* When Mozart visited the Sistine Chapel as a child, he astonished everyone when he remembered and wrote down, note for note, Allegri’s Miserere. This composition had been previously kept a secret.

This grand piano is attributed to Johann Schmidt of Salzburg, a friend of the Mozart family, whom Leopold Mozart (Wolfgang's father) helped to secure the job of court organ and instrument maker in Salzburg. In the 1980s, an extensive cleaning revealed the initials of Wolfgang Mozart scratched inside long ago. It is possible that Mozart played this piano in Salzburg.  You can see this instrument at the Metropolitan Museum of Art now.  http://www.metmuseum.org/collection/the-collection-online/search/505526

This grand piano is attributed to Johann Schmidt of Salzburg, a friend of the Mozart family, whom Leopold Mozart (Wolfgang’s father) helped to secure the job of court organ and instrument maker in Salzburg. In the 1980s, an extensive cleaning revealed the initials of Wolfgang Mozart scratched inside long ago. It is possible that Mozart played this piano in Salzburg. You can see this instrument at the Metropolitan Museum of Art.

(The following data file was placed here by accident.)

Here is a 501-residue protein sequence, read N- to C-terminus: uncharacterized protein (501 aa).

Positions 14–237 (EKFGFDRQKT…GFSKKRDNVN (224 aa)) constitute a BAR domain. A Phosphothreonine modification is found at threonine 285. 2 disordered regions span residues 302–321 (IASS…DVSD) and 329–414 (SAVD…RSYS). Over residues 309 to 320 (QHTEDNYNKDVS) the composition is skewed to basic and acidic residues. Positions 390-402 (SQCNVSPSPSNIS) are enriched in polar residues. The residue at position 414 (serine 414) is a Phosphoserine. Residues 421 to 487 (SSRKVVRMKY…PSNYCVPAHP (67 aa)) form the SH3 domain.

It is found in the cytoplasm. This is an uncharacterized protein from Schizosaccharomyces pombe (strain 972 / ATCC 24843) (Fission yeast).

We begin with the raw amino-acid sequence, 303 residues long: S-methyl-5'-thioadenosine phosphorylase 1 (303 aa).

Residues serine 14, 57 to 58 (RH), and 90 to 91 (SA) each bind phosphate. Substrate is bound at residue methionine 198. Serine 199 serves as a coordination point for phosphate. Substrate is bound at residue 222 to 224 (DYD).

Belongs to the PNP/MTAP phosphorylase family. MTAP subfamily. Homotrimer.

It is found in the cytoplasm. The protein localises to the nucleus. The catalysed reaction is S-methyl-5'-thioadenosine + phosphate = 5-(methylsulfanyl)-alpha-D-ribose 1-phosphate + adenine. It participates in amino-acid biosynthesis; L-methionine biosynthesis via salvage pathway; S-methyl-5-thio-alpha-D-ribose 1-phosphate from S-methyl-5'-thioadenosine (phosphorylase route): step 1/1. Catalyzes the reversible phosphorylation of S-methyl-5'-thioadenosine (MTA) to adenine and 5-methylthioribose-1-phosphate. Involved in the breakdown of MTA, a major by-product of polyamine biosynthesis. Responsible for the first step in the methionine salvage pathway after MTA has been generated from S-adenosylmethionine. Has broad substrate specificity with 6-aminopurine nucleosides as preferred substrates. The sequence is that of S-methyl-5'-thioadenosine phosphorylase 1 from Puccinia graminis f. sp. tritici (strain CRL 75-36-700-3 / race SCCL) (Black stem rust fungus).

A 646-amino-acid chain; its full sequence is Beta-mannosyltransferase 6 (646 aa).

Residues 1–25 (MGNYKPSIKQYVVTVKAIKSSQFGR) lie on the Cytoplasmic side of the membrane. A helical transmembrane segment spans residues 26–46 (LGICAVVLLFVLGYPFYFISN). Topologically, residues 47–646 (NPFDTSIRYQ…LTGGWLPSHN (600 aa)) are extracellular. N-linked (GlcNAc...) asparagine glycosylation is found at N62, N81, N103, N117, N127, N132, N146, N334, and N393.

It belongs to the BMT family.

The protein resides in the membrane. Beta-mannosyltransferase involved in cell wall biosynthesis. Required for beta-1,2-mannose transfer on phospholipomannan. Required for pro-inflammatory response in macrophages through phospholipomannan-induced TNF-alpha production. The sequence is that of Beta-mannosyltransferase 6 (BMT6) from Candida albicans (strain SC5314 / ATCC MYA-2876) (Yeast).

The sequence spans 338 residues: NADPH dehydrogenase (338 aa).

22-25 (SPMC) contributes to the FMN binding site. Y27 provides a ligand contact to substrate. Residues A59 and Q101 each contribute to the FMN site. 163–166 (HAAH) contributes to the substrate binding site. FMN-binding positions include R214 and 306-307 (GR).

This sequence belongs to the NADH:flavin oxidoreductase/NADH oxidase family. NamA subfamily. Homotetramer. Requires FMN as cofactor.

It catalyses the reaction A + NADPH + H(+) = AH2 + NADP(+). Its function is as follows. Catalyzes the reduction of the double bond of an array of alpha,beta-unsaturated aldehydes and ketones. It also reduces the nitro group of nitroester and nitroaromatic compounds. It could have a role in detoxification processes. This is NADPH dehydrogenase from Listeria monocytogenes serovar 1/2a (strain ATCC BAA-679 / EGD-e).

* Constanze Weber was Mozart’s wife and her father Fridolin’s half-brother was the father of composer Carl Maria von Weber. Constanze had three sisters, Josepha, Aloysia and Sophie, who were all were trained as singers and later performed in premieres of a number of Mozart’s works.

* Mozart’s compositions were cataloged in the 19th century by Köchel, and they are now generally distinguished by the K. numbering from this catalog such as Mozart’s Ave Verum Corpus K.618.

* In the largest-ever recording project devoted to a single composure, Philips Classic produced 180 compact discs in 1991 containing the complete set of authenticated works by Mozart. It comprises over 200 hours of music and would take over 6.5 feet of shelving.

* Mozart’s music has featured in quite a few films. For example, his “Duettino- Sull’aria” from one of Mozart’s most popular operas The Marriage of Figaro makes an appearance in The Shawshank Redemption.